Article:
The High Court ruled yesterday that Camden Council’s draconian new busking law is ‘necessary and proportionate’.
The campaign group Keep Streets Live had launched a legal challenge against the new rules, which will mean £1,000 fines for anyone busking without a licence.
The new law is anathema to this vibrant and chilled-out part of London, with its lively street-music scene. Not only will buskers have to apply in advance and pay for a licence, the licenses also come with restrictive conditions which will suck the life out of street music.
The very notion of a licence undermines the nature of busking which is – in the words of Keep Streets Live director Jonny Walker – ‘an informal and impromptu form of entertainment’. Buskers move from place to place, playing in up to 40 different cities in a year, and pitches ‘are often fluid and change with the dynamic of the street and the time of day’.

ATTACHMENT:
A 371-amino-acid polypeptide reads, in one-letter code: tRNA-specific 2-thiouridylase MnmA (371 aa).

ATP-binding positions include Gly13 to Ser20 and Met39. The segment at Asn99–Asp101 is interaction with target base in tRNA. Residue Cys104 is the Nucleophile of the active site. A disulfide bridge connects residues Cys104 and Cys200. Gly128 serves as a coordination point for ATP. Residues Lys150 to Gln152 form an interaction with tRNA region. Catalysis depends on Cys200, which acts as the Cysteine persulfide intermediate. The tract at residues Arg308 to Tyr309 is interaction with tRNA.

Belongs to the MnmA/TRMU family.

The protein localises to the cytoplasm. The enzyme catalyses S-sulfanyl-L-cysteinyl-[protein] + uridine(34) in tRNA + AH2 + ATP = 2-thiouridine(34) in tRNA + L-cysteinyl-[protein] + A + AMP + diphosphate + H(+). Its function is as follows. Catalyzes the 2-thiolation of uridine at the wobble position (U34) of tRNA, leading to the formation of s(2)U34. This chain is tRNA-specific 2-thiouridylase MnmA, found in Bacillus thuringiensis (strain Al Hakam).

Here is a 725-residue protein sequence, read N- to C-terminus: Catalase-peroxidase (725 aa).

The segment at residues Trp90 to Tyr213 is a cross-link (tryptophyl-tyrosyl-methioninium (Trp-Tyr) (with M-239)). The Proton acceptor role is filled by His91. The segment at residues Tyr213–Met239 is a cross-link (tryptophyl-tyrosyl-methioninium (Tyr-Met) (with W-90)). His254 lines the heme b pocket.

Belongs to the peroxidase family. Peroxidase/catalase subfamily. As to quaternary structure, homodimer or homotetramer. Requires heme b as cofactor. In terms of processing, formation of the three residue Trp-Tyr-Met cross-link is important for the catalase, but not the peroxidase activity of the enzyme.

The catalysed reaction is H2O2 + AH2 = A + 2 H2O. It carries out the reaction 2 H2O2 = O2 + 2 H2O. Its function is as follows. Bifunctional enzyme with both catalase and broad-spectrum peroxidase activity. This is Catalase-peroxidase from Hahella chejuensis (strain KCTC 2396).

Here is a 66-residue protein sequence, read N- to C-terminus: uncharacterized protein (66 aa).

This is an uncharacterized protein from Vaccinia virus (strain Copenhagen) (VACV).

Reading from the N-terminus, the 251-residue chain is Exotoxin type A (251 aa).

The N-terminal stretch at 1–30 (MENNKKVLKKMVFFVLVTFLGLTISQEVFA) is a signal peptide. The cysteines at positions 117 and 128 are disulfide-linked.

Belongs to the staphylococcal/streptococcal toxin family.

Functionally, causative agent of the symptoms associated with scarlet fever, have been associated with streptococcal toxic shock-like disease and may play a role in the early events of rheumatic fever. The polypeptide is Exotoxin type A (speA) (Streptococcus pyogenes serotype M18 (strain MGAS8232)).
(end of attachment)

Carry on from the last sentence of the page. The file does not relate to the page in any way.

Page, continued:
Camden Council has also set precise rules on the kinds of licensed busking which will be permitted. There are restrictions on where buskers may stand (50 metres away from each other, and leaving 1.8 metres clearance on the pavement). The council has pretty much banned amplification, even though this is necessary to make many instruments and singing voices audible over background noise. The council has also limited the use of drums and wind or brass instruments, including flutes and recorders, which are too noisy, apparently; entire sections of the musical repertoire are barred at a stroke.